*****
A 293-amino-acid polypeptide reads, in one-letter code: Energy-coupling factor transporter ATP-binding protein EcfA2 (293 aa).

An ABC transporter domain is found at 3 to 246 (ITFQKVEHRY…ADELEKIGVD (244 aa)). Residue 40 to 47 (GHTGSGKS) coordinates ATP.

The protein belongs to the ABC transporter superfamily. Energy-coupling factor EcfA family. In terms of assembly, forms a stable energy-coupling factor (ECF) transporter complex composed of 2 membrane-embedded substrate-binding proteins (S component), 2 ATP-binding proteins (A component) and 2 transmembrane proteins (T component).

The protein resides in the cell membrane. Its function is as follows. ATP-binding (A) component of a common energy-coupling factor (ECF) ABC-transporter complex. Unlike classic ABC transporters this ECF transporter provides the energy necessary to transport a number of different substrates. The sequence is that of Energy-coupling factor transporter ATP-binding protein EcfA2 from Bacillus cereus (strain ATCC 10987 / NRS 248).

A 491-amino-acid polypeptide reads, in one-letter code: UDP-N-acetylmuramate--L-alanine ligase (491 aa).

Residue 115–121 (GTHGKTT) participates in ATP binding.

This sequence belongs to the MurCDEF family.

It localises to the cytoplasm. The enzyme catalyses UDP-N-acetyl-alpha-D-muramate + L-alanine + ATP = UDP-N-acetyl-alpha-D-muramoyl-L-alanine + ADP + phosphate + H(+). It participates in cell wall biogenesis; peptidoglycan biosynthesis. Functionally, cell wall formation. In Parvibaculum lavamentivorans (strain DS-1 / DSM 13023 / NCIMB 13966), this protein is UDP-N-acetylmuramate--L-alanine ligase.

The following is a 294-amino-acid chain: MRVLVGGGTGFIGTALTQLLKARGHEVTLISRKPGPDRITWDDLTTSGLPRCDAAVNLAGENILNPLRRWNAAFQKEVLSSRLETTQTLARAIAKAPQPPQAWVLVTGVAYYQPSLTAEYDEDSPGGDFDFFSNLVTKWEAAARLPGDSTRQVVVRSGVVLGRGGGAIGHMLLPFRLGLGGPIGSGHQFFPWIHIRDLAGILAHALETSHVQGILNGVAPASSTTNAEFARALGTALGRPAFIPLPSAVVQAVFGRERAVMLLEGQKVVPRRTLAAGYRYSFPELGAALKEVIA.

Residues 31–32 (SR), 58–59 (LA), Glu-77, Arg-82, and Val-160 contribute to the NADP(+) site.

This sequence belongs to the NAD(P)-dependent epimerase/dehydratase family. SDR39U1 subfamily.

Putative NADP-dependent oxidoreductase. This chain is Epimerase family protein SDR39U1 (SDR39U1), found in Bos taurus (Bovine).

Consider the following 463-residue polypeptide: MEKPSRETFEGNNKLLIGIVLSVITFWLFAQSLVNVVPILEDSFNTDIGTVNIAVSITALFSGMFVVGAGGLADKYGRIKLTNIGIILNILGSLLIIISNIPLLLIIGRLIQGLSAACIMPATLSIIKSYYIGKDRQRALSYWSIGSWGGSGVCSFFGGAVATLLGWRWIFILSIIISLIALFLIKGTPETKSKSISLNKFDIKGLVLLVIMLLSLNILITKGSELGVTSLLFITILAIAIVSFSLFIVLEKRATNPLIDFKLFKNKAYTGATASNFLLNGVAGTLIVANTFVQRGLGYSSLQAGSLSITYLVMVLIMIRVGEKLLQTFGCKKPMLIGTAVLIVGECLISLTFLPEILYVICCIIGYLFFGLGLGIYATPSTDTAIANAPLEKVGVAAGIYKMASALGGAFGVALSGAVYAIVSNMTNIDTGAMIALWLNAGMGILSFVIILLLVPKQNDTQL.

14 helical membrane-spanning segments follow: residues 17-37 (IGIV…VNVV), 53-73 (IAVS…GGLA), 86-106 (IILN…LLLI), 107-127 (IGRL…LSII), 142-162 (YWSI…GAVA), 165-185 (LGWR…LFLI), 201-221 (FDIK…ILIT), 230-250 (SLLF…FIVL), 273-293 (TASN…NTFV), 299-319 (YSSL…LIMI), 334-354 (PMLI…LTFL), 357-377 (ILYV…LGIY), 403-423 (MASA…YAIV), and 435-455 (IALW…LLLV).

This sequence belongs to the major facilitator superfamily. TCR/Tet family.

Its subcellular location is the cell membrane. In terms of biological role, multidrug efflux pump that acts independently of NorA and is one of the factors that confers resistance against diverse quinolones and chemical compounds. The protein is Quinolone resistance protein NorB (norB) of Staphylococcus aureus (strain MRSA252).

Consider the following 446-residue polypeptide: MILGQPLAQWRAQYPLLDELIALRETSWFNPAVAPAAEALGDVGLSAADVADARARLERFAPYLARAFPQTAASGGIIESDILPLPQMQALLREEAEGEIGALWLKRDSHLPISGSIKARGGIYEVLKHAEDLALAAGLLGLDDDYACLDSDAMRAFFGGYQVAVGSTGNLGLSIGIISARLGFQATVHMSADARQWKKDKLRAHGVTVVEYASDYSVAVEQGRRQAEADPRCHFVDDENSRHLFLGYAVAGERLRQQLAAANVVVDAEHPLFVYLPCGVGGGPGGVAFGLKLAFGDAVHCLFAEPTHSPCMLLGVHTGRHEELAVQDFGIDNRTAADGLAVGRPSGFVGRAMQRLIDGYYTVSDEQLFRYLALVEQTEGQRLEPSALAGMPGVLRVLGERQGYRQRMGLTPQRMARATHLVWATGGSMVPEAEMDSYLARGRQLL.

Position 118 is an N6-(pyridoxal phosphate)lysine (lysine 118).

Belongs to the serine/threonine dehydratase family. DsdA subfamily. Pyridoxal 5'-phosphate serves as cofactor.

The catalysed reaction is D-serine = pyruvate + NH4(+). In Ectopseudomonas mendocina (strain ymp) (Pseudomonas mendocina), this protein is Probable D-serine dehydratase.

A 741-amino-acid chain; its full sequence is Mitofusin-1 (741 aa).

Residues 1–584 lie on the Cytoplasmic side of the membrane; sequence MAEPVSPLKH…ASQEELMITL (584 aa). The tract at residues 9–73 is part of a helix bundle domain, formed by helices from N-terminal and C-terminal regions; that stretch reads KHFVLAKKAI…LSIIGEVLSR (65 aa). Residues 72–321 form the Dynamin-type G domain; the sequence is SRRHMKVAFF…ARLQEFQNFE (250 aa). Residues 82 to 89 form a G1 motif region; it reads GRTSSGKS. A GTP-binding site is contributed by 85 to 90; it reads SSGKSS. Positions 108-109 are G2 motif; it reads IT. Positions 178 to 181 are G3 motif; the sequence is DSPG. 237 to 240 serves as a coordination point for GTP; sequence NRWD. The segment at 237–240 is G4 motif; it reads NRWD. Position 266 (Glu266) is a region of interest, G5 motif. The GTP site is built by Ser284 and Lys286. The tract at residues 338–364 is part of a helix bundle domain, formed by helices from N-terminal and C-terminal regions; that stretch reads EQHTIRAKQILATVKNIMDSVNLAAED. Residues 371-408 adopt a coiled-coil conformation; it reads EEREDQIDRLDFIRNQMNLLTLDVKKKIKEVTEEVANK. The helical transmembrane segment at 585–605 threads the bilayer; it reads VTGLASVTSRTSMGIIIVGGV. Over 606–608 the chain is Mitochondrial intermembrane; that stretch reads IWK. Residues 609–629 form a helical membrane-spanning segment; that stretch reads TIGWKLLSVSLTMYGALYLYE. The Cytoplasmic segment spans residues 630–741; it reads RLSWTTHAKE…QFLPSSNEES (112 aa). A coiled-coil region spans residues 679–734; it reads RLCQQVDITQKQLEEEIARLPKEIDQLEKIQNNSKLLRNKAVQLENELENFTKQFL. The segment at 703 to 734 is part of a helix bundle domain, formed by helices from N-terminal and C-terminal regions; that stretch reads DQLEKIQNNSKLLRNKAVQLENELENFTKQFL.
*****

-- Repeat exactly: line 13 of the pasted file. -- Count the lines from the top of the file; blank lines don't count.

Consider the following 463-residue polypeptide: MEKPSRETFEGNNKLLIGIVLSVITFWLFAQSLVNVVPILEDSFNTDIGTVNIAVSITALFSGMFVVGAGGLADKYGRIKLTNIGIILNILGSLLIIISNIPLLLIIGRLIQGLSAACIMPATLSIIKSYYIGKDRQRALSYWSIGSWGGSGVCSFFGGAVATLLGWRWIFILSIIISLIALFLIKGTPETKSKSISLNKFDIKGLVLLVIMLLSLNILITKGSELGVTSLLFITILAIAIVSFSLFIVLEKRATNPLIDFKLFKNKAYTGATASNFLLNGVAGTLIVANTFVQRGLGYSSLQAGSLSITYLVMVLIMIRVGEKLLQTFGCKKPMLIGTAVLIVGECLISLTFLPEILYVICCIIGYLFFGLGLGIYATPSTDTAIANAPLEKVGVAAGIYKMASALGGAFGVALSGAVYAIVSNMTNIDTGAMIALWLNAGMGILSFVIILLLVPKQNDTQL.